Some Sheriff’s Deputies have been assigned county vehicles by Sheriff David solely for personal use, a routine audit released today by Controller David Rossi has revealed.
“In reviewing fuel records for County-owned vehicles driven by the Office’s personnel we came across three vehicles that accumulated total miles near the equivalent of their drivers’ commute between their homes and the court house. It appears that these vehicles are used exclusively for the personal commute of their drivers,” wrote Controller Rossi in the audit. “Also, drivers of these vehicles do not submit mileage logs and receipts for gasoline purchases as required by the County’s Gas Card Program Policy.”
Without logs and receipts, county auditors did not report exactly how much is spent subsidizing the personal use of county vehicles. Sources within the Sheriff’s Office tell the Beaver Countian that county vehicles are widely utilized by deputies for personal use, and it’s likely costing taxpayers thousands of dollars per month in fuel costs, vehicle maintenance, and related expenses.
“The Office does not have written policies for the use of the vehicles under its jurisdiction and it allows drivers personal use of the vehicles,” continued the audit. “The County assumes the cost of owning and maintaining three vehicles for the exclusive use of their drivers’ personal commute.”
Controller Rossi also noted that according to IRS Code, the personal use of vehicles should be treated as taxable income for the drivers benefiting from them — something that has not been taking place.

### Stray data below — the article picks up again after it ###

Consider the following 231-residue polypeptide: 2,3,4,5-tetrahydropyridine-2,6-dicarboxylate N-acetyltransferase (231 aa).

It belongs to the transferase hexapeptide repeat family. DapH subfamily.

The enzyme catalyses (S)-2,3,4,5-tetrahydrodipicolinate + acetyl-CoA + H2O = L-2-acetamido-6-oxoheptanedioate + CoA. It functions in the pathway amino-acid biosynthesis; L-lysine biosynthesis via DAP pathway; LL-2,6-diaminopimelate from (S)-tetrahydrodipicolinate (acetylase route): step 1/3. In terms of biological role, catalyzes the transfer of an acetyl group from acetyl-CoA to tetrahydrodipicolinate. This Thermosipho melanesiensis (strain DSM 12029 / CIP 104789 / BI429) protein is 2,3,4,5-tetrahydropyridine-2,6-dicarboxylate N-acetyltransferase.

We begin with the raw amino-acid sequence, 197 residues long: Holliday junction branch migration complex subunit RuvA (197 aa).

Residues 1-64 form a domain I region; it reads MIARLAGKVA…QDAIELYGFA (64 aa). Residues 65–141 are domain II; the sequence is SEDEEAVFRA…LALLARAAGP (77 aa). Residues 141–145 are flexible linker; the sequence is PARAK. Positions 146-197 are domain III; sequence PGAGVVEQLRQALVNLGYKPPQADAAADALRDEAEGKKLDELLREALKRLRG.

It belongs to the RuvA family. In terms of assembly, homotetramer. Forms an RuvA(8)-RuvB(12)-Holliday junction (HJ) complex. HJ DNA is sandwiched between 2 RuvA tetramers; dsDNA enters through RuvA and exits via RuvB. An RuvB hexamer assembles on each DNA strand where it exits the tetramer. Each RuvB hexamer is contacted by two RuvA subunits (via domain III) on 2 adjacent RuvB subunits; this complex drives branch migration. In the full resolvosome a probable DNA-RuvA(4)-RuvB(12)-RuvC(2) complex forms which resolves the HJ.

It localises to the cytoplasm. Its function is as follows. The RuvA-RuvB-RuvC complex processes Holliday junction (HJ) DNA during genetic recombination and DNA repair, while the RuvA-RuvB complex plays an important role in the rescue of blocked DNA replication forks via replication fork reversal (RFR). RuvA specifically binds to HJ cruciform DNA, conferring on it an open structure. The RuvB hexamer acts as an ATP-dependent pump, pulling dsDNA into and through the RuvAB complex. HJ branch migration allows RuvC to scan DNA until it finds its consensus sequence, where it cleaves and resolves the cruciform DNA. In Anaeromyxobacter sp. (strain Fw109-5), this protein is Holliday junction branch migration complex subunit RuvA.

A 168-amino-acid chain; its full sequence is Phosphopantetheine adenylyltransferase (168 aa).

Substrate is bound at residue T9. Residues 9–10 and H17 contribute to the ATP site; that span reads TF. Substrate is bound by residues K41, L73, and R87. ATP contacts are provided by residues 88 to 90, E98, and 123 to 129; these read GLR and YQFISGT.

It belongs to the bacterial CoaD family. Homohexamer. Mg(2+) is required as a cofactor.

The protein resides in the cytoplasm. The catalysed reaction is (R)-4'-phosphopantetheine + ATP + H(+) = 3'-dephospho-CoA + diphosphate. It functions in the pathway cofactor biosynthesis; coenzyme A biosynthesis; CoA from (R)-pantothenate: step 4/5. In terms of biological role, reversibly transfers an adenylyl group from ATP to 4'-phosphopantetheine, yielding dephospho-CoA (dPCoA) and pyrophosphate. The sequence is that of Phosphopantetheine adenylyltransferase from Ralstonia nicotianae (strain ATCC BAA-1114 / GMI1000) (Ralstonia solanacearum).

Along with the use of county cars for travel outside the purview of their officials duties, the audit also revealed that some deputies have “consistently disregarded the County’s enacted Gas Card Program Policy.”
“One of these employees repeatedly input a mileage of 0 into the gas card system for the car refueled and the other employee consistently input a mileage of 155,000,” wrote Controller Rossi. “These drivers could be accumulating personal or unauthorized travel that cannot be substantiated due to lacking written evidence.”
The names of those deputies were not included in the audit.
“We recommend that the Office and the County overall better monitor the use of the County’s vehicles and enforce the Gas Card Program Policy,” concluded Controller Rossi.
The Sheriff’s Office purchased 6 new cars in August. According to county records, the department has a fleet of 36 vehicles, although it is unclear how many of those vehicles are in routine operation.
Note: In the interest of full disclosure, this reporter is a named victim in criminal charges filed against Sheriff George David by the Pennsylvania State Police.